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I have an updated cygwin-full install ,mingw ,codeblocks on a windows system. i have a c++ program which performs xml generation based on input.

I understand to build an executable file for unix we use makefiles. makefiles being typical project files . Hence i used the plugin cbp2make.exe to get the makefile for the cbp project file. and i tried to execute make in cygwin. hoping to get a linux executable file. but this was clearly wrong.

a typical test c++ test program test.c would be compiled in cygwin using gcc cross compile options like.

g++-linux -o test test.c

this would give us the linux executable file test or if no name is specified it would give an a.out

This is all well and good for a simple c++ program with no included header files.

I understand when we are dealing with c++ files with lot of external library files a simple g++ -o ourprojfile.exe ourprojectfile.cpp does not work hence we would need to use make files. Question 1 : Am i wrong in assuming this ?*

Question 2: how can we setup cross compile to get a linux executable file directly from codeblocks.

Update : the problem at my end seems to be missing dependent cpp files which i assumed i included in the main file. The solution was to include them in the main file or simply write handle like so

g++-linux myprog_linux main.cpp first.cpp second.cpp third.cpp 

The problem now is after i get the Linux executable file. when i try to run it on linux machine i get the error of a

 /usr/local/folder/myfile/my_prog_nix: error while loading shared libraries: cannot open shared object file: No such file or directory

what sort of linking do i need to do clear this?

marked as duplicate by Jon Ericson Feb 4 '14 at 3:55

This question has been asked before and already has an answer. If those answers do not fully address your question, please ask a new question.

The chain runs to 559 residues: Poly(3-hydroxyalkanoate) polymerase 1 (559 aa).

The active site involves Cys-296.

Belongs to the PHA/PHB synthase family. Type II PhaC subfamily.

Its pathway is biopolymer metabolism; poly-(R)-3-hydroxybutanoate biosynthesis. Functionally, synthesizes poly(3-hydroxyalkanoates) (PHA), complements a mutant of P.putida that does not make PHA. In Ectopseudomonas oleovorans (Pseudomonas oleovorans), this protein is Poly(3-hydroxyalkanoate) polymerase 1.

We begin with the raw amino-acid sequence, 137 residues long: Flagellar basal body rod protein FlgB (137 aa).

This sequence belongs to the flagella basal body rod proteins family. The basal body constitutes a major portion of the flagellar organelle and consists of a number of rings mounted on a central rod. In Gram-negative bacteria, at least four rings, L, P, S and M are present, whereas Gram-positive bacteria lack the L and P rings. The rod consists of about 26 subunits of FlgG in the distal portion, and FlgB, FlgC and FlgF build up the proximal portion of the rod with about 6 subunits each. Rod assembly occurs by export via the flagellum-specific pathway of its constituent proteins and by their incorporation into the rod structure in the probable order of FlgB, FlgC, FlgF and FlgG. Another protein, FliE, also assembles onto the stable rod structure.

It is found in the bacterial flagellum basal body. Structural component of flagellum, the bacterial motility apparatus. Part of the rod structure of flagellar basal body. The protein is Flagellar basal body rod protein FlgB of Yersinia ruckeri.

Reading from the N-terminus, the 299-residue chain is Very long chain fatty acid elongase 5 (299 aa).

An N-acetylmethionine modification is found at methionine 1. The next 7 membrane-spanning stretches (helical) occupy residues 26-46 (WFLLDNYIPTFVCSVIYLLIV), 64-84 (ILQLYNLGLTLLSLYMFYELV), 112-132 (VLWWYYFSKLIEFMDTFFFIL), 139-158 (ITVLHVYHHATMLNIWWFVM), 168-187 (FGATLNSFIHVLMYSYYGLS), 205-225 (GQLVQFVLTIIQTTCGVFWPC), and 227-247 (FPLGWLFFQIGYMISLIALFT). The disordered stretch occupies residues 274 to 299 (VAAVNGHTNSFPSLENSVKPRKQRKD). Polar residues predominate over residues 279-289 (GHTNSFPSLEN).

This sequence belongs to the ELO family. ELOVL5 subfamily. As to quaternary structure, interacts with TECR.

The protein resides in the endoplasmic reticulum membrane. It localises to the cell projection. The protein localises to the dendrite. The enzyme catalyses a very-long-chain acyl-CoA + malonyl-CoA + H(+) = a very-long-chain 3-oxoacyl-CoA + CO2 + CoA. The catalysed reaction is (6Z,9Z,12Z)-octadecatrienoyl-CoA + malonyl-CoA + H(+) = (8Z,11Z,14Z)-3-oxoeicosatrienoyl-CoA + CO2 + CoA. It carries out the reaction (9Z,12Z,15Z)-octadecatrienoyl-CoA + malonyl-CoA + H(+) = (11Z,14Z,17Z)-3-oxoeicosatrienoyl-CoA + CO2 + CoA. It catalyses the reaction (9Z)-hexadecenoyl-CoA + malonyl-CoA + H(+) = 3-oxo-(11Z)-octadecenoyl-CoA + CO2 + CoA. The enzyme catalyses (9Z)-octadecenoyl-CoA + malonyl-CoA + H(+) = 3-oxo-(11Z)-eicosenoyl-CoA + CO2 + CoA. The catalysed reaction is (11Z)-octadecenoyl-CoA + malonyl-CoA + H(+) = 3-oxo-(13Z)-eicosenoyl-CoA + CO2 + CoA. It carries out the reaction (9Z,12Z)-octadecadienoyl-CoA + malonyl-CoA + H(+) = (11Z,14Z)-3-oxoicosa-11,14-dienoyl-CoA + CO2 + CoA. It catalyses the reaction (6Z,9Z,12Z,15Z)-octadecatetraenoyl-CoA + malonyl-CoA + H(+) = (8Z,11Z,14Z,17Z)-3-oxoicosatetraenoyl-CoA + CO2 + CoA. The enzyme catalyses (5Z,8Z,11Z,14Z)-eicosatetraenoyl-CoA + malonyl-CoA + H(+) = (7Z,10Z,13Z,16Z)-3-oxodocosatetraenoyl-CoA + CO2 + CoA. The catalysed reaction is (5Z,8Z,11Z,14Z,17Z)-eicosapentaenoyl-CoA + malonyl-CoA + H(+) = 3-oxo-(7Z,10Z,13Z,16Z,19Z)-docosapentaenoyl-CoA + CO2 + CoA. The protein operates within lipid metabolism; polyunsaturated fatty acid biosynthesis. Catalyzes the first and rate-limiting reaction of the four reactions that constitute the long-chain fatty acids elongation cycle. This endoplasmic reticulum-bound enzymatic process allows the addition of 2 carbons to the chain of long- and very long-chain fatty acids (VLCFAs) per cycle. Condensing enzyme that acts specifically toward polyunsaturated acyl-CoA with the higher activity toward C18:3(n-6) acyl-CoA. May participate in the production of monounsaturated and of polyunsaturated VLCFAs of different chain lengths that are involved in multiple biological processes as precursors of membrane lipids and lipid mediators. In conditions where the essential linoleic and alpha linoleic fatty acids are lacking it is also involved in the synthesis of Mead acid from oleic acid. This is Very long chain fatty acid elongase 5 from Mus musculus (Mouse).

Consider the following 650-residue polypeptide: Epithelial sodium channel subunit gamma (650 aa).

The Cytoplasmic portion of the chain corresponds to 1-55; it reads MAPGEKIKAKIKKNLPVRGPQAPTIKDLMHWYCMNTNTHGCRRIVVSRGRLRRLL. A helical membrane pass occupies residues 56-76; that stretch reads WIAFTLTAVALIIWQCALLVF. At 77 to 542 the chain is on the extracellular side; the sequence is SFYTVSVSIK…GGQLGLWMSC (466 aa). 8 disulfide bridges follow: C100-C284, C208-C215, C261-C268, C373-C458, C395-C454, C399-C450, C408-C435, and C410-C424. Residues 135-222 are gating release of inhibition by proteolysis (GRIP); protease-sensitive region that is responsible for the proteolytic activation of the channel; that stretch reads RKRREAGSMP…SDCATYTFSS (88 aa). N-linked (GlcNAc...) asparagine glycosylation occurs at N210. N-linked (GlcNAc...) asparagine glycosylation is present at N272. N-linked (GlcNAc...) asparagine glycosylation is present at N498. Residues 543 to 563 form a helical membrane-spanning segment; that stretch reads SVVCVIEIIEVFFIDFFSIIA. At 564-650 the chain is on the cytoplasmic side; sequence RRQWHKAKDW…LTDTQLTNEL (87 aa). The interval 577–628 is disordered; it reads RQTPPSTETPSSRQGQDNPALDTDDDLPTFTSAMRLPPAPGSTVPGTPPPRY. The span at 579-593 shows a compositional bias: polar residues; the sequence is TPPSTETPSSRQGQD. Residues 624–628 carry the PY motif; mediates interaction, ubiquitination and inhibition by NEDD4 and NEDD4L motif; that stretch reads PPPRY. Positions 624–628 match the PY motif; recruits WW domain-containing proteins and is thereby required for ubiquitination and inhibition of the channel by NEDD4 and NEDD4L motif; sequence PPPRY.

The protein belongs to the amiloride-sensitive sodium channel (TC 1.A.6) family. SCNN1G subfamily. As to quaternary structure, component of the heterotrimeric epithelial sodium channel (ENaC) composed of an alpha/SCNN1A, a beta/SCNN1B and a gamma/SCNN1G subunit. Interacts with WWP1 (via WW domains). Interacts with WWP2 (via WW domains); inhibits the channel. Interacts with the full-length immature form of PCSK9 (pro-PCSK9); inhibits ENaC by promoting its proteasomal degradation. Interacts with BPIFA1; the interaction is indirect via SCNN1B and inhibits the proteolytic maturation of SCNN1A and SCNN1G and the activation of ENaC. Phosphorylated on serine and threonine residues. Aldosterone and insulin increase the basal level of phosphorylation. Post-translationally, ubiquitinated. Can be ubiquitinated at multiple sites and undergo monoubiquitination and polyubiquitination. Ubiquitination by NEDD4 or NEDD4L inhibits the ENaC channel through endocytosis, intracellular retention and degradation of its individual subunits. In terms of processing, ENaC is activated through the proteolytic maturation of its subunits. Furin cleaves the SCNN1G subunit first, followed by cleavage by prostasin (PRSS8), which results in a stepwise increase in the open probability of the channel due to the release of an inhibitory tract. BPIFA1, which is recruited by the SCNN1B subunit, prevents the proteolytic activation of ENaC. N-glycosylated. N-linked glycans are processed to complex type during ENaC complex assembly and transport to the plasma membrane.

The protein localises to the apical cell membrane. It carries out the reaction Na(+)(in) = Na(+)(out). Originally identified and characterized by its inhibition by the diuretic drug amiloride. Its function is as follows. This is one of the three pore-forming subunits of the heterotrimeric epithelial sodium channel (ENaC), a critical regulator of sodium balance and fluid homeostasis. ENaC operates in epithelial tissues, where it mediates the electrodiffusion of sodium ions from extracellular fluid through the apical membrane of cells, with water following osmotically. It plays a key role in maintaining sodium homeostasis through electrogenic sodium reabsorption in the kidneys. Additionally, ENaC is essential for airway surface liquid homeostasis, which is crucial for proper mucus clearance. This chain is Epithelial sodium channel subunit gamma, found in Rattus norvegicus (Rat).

• 1
    Cross-compiling is quite tricky and troublesome. Since you are just targetting linux it'd be easier to just install linux and compile on it. You could just a virtual machine to install linux as well. – edA-qa mort-ora-y Apr 15 '11 at 7:54
up vote 2 down vote accepted

You are wrong assuming that you need makefile. Any builder will do. The important point is, that you have to tell the builder to:

  • Call g++linux instead of g++ (or mingw-g++ or whatever it's calling)
  • Set proper path to look for includes and libraries. The compiler will know where to look up system libraries that came with it on it's own, so you just have to deal with any extra stuff you have.

Normally makefiles call the compiler given in CC for C sources and CXX for C++ sources and passes them content of CFLAGS and CXXFLAGS as additional arguments respectively. But you can probably just tell CodeBlocks (but I never used it, so I don't know) to call different compiler and avoid all the make business.

  • Ok.So the problem is with setting the proper path to look for included libraries . Can you post example code on how this can be done? if we have say one test.c file and its corresponding test.h file. – Aditya P Apr 15 '11 at 8:56

Make sure you have the GCC cross-compiler for Cygwin installed in Cygwin:

untar into Cygwin root, then compile from Cygwin using: g++-linux or g++-linux-x86_64

  • cool! if it is really working :-) – Jurlie Apr 15 '11 at 8:07
  • -1 As i have already mentioned in the post i do have it installed that is how i already am compiling the normal test file. Your answer is not relevant or helpful.If we do this to the main.cpp file which has included header files this gives undeclared type erros in g++-linux and in g++ gives not declared in this scope type errors. – Aditya P Apr 15 '11 at 8:27

In order to cross-compile you have to get (or build) custom assembly of gcc, with linux code generator. Since it's not a trivial task it's better just to move sources to linux machine and do a native build there.

untar into Cygwin root, then compile from Cygwin using: g++-linux or g++-linux-x86_64

Actually you must rename /bin/g++-linux-4.1 and /bin/gcc-linux-4.1

  • 2
    This looks like it should be a comment to an existing answer... – PearsonArtPhoto Nov 18 '12 at 17:06

I think you are using the wrong compiler if you want to build for UNIX from windows.
mingw-w64 has an ubuntu-natty target compiler (11.04, and 64-bit ) and a BSD target compiler

if you want to compile with your host as windows x64 and your target as these 2 OS's with 2 flavors of processors as a target, you want mingw-w64, personal builds, vityan.

the mingw-w64 project is at (Since the mingw-w64 project on is moving to i suggest to use

you should have a sourceforge account before downloading probably (you might be able to change the https to an http maybe).

cygwin is UNIX tools ported to windows and the compiler I think is actually from mingw-w64 in the automated builds area. cygwin is windows target. its purpose is to provide a UNIX-like environment for windows for developers.

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